Billie Zangewa’s silk tapestries are inspired by her life experiences, exuding female sensuality and power.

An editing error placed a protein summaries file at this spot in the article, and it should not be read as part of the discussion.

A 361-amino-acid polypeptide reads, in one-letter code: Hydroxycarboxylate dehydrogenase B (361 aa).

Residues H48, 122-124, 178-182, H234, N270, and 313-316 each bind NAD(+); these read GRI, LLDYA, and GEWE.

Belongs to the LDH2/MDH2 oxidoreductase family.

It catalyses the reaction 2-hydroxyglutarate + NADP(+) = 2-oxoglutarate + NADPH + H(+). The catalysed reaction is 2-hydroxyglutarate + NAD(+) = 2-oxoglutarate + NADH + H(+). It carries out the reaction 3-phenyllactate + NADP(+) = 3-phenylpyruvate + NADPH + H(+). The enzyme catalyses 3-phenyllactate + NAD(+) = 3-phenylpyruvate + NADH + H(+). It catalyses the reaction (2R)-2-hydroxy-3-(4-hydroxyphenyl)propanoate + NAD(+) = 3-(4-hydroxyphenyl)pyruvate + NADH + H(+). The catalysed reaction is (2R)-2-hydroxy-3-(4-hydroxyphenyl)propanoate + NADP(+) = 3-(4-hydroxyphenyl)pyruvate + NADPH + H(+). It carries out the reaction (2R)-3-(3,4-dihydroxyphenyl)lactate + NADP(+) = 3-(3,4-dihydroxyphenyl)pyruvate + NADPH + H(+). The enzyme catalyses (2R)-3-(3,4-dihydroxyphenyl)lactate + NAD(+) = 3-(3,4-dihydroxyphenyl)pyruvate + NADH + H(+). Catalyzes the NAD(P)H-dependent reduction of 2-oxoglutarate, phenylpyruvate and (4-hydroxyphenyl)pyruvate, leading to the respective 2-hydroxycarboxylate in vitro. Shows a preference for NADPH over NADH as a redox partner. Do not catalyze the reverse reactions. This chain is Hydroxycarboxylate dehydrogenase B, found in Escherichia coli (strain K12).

Often set in the urban landscapes of Johannesburg, Zangewa’s work investigates the female gaze – according to the artist, “how a woman sees herself as beautiful through her own eyes.” Her narrative-based silk tapestries or appliqués, as the artist prefers, are composed of craftily-cut patches of silky fabrics, assembled and sewn in a way that leaves threads and stitches revealed, as if to underline the handmade aspect of the work and translate its relative intimacy. Zangewa often uses irregularly-shaped fabric as the basis onto which the image is worked, as if small pieces had been cut out of it. This first developed out of the practical need to use discarded, end-of-roll sections of fabric, but soon became part of the artist’s visual language, lending a sense of deliberate incompleteness to the narratives presented, and inviting the viewer to participate in the completion of the story. With works like the 2006 Christmas at the Ritz or the 2010 Disarming Mars, Zangewa illustrates a triumphant African woman in urban environments. The scenes resemble comic strips, in episodic storytelling that mixes drawing-like embroidery with text excerpts – possibly words spoken by a former lover. The intimate universes of the represented women are laid bare before the audience, displaying “a truth so profound that it resonates beauty.”